‘Staggering’ Traffic in Qatar as Cars Exceed Highway Capacity
From the Gulf Times Qatar
By Bonnie James/Deputy News Editor
Increase in the number of vehicles beyond the carrying capacity of roads, improper driving manners of many motorists and road works are among the key factors behind the acute traffic congestion currently being experienced in Doha and suburbs, it has been pointed out.
Brigadier Mohamed Saad al-Kharji, director of the Traffic Department, was on record the other day that the number of vehicles in Qatar has exceeded 1mn.
The total number of registered vehicles in Qatar had stood at 876,039 in 2012, according to official statistics. This means, as many as 123,961 new vehicles have been added to the roads within nine months of this year, at the average rate of a 13,773 every month, whereas the 2012 average for new vehicles was only 5,138 per month.
“The increase in the number of new vehicles is staggering and at almost three times the monthly average from 2012, it now exceeds the carrying capacity of the roads of Doha and suburbs, even from a layman’s perspective,” a traffic safety expert said.
This is evident on Al Shamal Road, a vital link of the Qatar Expressway Programme and a major arterial thoroughfare, during peak hours from Sunday to Thursday. All the way from The Mall signal to the Gharrafa area, the highway is clogged with bumper-to-bumper traffic.
“The average speed on Al Shamal Road would be around 30kmh, as against the maximum allowed speed of 100kmh, and that too if there are no accidents,” observed a motorist who drives on the highway regularly.
The congestion on Al Shamal Road has gone from bad to worse ever since the reopening of schools on September 10, compared to the time before the summer vacation, asserted another resident.
“Al Shamal Road is the preferred choice of tens of thousands of motorists who have to travel to the northern parts of the country and back, but the carrying capacity of its busiest portions has been exceeded,” the expert maintained.
Though Al Shamal Road has three lanes each in either direction, they are proving thoroughly inadequate during the rush hours. “You have to go beyond the Gharrafa stretch to be able to drive at the maximum permissible speed, if proceeding to the north,” a motorist said.
Many road users also feel the traffic management strategy leaves much to be desired, especially with regard to Al Shamal Road.
“On Thursday, access from many service roads to Al Shamal Road was blocked off in a bid to ease congestion on the highway. But this led to vehicles being stuck on the service roads for up to 40 minutes,” a road user recalled.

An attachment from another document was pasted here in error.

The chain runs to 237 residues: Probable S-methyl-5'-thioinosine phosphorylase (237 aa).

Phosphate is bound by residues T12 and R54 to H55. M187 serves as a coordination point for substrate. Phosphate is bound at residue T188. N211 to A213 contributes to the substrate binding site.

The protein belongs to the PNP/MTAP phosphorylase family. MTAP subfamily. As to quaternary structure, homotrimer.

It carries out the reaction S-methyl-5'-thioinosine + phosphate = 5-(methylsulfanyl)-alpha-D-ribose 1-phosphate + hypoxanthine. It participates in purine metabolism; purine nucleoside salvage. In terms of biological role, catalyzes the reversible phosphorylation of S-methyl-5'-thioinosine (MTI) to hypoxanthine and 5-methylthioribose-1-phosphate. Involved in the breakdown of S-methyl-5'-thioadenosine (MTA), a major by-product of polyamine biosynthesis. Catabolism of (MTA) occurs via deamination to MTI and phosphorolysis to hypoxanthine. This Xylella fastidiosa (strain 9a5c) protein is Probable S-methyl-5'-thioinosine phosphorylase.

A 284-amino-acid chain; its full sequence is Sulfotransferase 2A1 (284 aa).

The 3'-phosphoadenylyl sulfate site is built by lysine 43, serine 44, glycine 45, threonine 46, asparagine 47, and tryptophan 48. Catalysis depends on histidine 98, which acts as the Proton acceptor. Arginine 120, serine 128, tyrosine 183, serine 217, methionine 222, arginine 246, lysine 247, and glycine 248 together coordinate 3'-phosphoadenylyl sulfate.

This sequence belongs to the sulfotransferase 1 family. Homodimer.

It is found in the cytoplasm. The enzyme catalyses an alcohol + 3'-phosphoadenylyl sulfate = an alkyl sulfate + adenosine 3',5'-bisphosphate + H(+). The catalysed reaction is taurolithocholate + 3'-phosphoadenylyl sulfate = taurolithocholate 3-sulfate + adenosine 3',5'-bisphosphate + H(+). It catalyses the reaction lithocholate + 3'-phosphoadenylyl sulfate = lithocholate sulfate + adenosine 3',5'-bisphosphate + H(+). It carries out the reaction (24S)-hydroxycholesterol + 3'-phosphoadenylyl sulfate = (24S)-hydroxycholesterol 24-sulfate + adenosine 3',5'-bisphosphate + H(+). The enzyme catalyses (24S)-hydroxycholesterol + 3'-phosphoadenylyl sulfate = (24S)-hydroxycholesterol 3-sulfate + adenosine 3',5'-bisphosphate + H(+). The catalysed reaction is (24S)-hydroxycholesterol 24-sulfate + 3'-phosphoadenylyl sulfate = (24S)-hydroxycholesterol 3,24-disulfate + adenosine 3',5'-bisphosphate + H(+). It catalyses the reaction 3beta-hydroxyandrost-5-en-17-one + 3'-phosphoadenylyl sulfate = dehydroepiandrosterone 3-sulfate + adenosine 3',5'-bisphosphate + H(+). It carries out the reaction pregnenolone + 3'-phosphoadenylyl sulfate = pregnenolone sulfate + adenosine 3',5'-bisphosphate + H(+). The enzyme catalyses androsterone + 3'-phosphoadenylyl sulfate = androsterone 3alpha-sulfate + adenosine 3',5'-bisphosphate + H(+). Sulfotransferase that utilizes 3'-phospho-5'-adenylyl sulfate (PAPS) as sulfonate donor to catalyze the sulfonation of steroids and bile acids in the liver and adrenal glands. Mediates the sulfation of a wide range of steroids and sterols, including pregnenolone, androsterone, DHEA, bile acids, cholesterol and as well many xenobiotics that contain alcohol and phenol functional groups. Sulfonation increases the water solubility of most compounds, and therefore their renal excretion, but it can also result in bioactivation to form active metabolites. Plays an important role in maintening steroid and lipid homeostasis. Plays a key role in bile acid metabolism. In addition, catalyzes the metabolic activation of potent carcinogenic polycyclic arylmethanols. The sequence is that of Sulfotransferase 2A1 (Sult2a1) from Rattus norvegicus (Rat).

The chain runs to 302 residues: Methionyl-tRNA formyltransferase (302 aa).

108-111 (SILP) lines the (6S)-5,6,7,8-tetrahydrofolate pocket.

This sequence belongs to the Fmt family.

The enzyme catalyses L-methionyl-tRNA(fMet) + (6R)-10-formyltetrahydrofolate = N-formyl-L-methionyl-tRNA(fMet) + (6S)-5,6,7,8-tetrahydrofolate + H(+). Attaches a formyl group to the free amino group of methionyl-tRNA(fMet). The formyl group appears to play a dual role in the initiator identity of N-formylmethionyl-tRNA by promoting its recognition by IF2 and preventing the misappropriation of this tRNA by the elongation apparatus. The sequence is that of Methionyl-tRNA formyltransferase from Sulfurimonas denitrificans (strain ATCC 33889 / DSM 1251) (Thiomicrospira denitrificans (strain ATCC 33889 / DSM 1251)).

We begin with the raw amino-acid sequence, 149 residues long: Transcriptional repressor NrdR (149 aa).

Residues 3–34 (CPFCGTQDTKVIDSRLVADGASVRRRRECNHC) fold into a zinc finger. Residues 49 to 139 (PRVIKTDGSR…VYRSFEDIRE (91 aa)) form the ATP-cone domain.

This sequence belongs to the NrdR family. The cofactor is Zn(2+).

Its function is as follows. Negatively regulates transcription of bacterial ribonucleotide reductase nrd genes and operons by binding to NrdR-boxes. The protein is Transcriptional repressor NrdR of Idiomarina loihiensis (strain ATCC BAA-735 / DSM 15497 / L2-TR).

A parent who drives his children from the Qatar Decoration area of Salwa Road to their school at Duhail, a distance of about 23km, said it took him more than one hour to reach the destination, as access to Al Shamal Road from the service road at Al Waab was blocked.
“My children were late for school the first time this academic year as we were stuck on a service road for nearly 40 minutes while vehicles were moving fast on Al Shamal Road, a rare sight these days,” he said.
Many motorists don’t use indicators or move ahead promptly when the vehicle in front moves. “It is a common sight to see people having their breakfast, putting on make up, or having animated conversations on a handheld phone, while they are behind the wheel, oblivious to the fact that they are holding up traffic and aggravating the congestion,” noted a woman who observes the road scenes from her front passenger seat.
The traffic situation on the Corniche is expected to take a turn for the worse, given that Grand Hamad Street’s intersection with Doha Corniche has been closed for 10 days from Thursday midnight.
“If I used to start from home at 6.30am before summer vacation, I leave 15 minutes early these days, but now I guess I have no option but to start even earlier,” another motorist added.
The helicopter patrol, introduced by the Traffic Department since last week, to help ease congestion on Qatar roads by giving guidance to police on the ground during morning rush hours has improved traffic flow by 30%, according to Brigadier al-Kharji.
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